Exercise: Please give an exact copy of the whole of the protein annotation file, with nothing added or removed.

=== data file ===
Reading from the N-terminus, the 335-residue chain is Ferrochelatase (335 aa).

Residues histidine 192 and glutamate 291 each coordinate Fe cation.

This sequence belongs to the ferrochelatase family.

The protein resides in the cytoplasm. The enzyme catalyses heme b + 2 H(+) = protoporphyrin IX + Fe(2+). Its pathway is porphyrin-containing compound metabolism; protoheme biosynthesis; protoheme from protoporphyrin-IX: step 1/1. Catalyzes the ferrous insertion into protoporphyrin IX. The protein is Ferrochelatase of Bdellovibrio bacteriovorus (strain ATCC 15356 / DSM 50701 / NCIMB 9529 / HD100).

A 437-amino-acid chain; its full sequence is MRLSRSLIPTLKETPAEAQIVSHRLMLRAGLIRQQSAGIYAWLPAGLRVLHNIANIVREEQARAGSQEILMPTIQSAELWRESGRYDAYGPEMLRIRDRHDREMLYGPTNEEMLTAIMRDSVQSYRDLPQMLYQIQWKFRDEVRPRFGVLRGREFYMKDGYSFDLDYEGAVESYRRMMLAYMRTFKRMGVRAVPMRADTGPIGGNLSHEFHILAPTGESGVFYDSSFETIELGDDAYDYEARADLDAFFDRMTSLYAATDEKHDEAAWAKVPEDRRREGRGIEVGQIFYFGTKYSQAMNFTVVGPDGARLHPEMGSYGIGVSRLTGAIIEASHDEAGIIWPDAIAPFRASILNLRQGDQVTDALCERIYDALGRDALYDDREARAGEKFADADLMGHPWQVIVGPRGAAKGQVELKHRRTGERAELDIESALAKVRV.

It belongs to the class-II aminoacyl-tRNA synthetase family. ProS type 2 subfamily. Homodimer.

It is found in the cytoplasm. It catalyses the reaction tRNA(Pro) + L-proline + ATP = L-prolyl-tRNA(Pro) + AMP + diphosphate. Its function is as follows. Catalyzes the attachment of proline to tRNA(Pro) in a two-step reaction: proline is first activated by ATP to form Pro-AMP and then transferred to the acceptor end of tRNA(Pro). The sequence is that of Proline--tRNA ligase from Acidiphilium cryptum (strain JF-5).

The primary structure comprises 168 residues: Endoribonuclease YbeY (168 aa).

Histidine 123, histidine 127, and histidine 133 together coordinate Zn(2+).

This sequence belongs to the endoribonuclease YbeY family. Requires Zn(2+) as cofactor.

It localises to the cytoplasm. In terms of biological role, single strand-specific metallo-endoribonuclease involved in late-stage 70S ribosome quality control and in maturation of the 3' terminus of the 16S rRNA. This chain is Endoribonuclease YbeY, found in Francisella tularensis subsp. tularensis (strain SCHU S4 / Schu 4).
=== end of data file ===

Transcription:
Reading from the N-terminus, the 335-residue chain is Ferrochelatase (335 aa).

Residues histidine 192 and glutamate 291 each coordinate Fe cation.

This sequence belongs to the ferrochelatase family.

The protein resides in the cytoplasm. The enzyme catalyses heme b + 2 H(+) = protoporphyrin IX + Fe(2+). Its pathway is porphyrin-containing compound metabolism; protoheme biosynthesis; protoheme from protoporphyrin-IX: step 1/1. Catalyzes the ferrous insertion into protoporphyrin IX. The protein is Ferrochelatase of Bdellovibrio bacteriovorus (strain ATCC 15356 / DSM 50701 / NCIMB 9529 / HD100).

A 437-amino-acid chain; its full sequence is MRLSRSLIPTLKETPAEAQIVSHRLMLRAGLIRQQSAGIYAWLPAGLRVLHNIANIVREEQARAGSQEILMPTIQSAELWRESGRYDAYGPEMLRIRDRHDREMLYGPTNEEMLTAIMRDSVQSYRDLPQMLYQIQWKFRDEVRPRFGVLRGREFYMKDGYSFDLDYEGAVESYRRMMLAYMRTFKRMGVRAVPMRADTGPIGGNLSHEFHILAPTGESGVFYDSSFETIELGDDAYDYEARADLDAFFDRMTSLYAATDEKHDEAAWAKVPEDRRREGRGIEVGQIFYFGTKYSQAMNFTVVGPDGARLHPEMGSYGIGVSRLTGAIIEASHDEAGIIWPDAIAPFRASILNLRQGDQVTDALCERIYDALGRDALYDDREARAGEKFADADLMGHPWQVIVGPRGAAKGQVELKHRRTGERAELDIESALAKVRV.

It belongs to the class-II aminoacyl-tRNA synthetase family. ProS type 2 subfamily. Homodimer.

It is found in the cytoplasm. It catalyses the reaction tRNA(Pro) + L-proline + ATP = L-prolyl-tRNA(Pro) + AMP + diphosphate. Its function is as follows. Catalyzes the attachment of proline to tRNA(Pro) in a two-step reaction: proline is first activated by ATP to form Pro-AMP and then transferred to the acceptor end of tRNA(Pro). The sequence is that of Proline--tRNA ligase from Acidiphilium cryptum (strain JF-5).

The primary structure comprises 168 residues: Endoribonuclease YbeY (168 aa).

Histidine 123, histidine 127, and histidine 133 together coordinate Zn(2+).

This sequence belongs to the endoribonuclease YbeY family. Requires Zn(2+) as cofactor.

It localises to the cytoplasm. In terms of biological role, single strand-specific metallo-endoribonuclease involved in late-stage 70S ribosome quality control and in maturation of the 3' terminus of the 16S rRNA. This chain is Endoribonuclease YbeY, found in Francisella tularensis subsp. tularensis (strain SCHU S4 / Schu 4).